Luca Guadagnino: I wrote my story, which came to me in an afternoon, after a lot of thinking about other movies and influences. I thought of the beautiful movie Philadelphia -- Jonathan Demme is one of my heroes -- and in that movie Denzel Washington and Tom Hanks have that glorious opera moment -- "
EA: Which also appears in your film when Emma and her husband are watching TV.
LG: Yes. And you see Tom Hanks lip synching the worlds from the opera "Andrea Chenier." And Hanks is quoting the singer, when he says "I am love."
EA: Could you talk about the influence of Douglas Sirk on your film?
LG: There's a great lesson to be learned from Sirk. I've studied a lot this great cinema of the 50's and 60's. We tried to figure out what these great revolutionary artists would do today, who with their movies were pushing very hard the envelope of their times.
EA: But why go backwards?
LG: To go forward. The present is a very sad moment for cinema. If you want to see great cinema and be compelled and excited and shaken up, you have to go back to the roots.
EA: What's sad about today?
LG: It's televisual. Super talky, about closeups of people talking. It's about fake drama versus real emotions. I'm talking about "industrial cinema." As it happens, that was the cinema that Sirk was doing: commercial movies, not art movies.
EA: In many ways I Am Love also plays like an opera.
LG: I like opera because it expresses universal emotions in a grand way. And that's what I wanted to achieve. Of course the danger is to become ridiculous. [Laughs] I hope we didn't fall into that too many times.
EA: I was struck by a particular way you framed your shots. You often use the form of an inverted triangle.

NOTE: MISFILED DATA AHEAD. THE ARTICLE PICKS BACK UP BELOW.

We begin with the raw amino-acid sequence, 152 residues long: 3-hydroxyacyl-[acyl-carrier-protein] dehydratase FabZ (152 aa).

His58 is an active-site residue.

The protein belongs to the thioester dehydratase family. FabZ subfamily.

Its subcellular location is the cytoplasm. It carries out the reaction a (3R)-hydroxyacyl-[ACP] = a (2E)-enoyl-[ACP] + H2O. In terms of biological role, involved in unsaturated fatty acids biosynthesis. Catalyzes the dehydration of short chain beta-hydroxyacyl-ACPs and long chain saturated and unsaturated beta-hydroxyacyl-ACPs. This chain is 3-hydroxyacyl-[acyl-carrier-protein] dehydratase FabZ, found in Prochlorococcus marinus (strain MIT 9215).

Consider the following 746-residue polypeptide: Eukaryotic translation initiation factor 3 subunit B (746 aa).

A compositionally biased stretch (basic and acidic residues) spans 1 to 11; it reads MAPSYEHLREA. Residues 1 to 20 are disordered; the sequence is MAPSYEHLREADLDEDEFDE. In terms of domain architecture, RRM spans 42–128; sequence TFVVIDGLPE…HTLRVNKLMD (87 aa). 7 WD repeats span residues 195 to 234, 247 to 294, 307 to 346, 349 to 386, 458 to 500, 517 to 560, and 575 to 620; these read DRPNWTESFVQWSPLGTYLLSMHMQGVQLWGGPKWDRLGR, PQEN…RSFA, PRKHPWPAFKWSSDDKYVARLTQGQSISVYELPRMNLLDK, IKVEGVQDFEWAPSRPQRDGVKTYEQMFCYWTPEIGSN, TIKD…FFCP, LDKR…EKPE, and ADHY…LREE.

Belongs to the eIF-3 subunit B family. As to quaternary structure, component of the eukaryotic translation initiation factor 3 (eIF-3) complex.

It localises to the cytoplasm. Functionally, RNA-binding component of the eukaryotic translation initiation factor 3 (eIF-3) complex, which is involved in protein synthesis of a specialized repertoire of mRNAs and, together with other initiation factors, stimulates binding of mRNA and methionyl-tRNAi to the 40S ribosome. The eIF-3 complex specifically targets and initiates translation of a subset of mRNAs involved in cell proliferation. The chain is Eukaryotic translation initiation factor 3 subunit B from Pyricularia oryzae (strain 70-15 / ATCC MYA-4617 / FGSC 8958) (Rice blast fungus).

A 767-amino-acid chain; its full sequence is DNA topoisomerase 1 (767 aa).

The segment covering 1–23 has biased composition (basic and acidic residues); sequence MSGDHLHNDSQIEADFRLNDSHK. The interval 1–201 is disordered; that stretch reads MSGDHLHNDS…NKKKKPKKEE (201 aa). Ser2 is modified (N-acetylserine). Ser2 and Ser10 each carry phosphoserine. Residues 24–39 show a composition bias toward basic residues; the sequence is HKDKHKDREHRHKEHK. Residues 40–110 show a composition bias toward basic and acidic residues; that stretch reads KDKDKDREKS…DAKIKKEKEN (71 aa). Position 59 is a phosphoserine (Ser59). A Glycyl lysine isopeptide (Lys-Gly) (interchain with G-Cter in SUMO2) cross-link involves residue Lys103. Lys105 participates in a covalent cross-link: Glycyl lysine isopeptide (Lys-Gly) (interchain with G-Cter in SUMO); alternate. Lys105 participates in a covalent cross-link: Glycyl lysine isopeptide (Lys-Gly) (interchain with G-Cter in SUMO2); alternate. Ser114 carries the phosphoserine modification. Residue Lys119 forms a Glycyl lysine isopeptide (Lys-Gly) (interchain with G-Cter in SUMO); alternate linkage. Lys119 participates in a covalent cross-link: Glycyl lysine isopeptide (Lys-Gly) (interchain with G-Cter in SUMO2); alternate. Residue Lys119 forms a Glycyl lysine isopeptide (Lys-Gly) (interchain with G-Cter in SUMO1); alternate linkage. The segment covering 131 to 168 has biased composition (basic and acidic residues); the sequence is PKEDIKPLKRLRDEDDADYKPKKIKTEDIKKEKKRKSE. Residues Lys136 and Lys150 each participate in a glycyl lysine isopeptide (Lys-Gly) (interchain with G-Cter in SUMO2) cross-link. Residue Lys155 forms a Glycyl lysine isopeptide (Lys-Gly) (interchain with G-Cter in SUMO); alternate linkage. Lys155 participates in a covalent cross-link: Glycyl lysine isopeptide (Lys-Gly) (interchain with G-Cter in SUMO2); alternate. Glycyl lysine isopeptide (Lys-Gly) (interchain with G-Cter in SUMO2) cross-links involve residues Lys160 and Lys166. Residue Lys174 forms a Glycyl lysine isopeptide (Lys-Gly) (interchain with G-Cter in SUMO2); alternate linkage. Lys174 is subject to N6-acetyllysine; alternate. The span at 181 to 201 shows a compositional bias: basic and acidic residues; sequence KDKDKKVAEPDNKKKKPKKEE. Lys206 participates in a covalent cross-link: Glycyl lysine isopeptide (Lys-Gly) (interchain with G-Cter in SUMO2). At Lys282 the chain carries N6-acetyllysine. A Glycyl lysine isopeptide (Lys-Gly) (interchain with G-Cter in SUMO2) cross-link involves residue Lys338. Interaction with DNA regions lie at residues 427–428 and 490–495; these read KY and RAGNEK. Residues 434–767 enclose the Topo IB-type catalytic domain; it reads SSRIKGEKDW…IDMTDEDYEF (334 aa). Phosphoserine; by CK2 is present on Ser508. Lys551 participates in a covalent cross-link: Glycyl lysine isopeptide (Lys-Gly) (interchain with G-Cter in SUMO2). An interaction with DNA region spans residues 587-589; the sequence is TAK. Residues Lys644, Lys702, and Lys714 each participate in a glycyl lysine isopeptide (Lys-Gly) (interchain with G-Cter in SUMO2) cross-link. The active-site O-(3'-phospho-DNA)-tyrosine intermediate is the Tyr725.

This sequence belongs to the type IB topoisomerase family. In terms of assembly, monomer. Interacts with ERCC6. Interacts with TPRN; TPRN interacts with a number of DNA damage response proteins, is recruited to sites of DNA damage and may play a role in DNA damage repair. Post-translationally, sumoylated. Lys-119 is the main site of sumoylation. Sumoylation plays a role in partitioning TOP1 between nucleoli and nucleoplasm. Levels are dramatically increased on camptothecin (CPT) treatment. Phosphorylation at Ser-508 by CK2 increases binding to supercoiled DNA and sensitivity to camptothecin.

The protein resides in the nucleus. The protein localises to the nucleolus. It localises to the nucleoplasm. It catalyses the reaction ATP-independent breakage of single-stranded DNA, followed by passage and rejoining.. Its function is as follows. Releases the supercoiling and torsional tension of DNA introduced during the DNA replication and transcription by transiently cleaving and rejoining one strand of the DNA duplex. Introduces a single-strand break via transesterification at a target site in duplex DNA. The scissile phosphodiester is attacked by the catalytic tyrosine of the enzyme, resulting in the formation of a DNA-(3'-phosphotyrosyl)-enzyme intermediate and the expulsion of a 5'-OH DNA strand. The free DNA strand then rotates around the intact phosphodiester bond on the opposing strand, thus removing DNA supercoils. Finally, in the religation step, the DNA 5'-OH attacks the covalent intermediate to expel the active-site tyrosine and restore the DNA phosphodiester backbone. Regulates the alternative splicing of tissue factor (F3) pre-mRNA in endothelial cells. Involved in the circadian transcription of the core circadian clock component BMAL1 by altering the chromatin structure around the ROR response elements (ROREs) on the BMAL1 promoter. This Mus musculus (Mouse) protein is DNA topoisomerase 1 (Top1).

LG: I love this!
EA: The scene funnels toward a point. Do you know what I'm talking about? [I draw a picture]
LG: I completely agree with you. It's the great lesson I learned from Kubrick. He was always analyzing the big canvas and trying to find the point in the big canvas that's the only relevant point. Which is not what they do today, since the language of cinema became sold to the market of television, where they do a master of two people, then do the closeups. A director should always know where the camera should be put and why.
EA: What governed the way you photographed Milan, which seems almost a character?
LG: When you make a movie you have to try to depict how the space is a reflection of a character's inside world; or how the outside world affects his inner spirituality.
EA: In discussing the film, Tilda Swinton has said "change, overcoming the idea of oneself as created by society has been one of my main interests since Orlando." Do you view I Am Love the same way?
LG: I try to avoid explaining my movies, but I'd say yes.
EA: In many ways I Am Love works age-old themes. How did you refresh them?
LG: I feel that there's a great battle to be fought: that of the patriarch and language of the father, and the completely different language of the female. The male wants to be a patriarch; the mystery and beauty and power of the women is another language that is very strong.
EA: Was Emma's son Edouardo in love with Antonio?
LG: I believe that if someone can claim the title for himself, it's Antonio. He can say, I am love. He has the capacity to be truthful to himself and to nurture the spirituality of the others through his food. So Edouardo can't help but fall into loving this very strong soul that is Antonio. Of course since Edouardo's class is ruled by denial, he will never name the thing. He will never be able to see that the passion he has for this boy can be labeled love. But yes, he does fall in love with him. Men love to love men. It's easier. The mystery of women is too complex. Being buddies is about trying to simplify things and not have to deal with the otherness of women.
EA: Food has a very particular meaning in this film.
LG: I like to cook, I like great restaurants. There is a great deal of knowledge when you go to a great table. A master chef is able to nurture you. Food is the language of love, the go-between. In the scene of Emma and the prawns, she's unconsciously falling into the emotional world, the artistic world, the erotic world of that chef.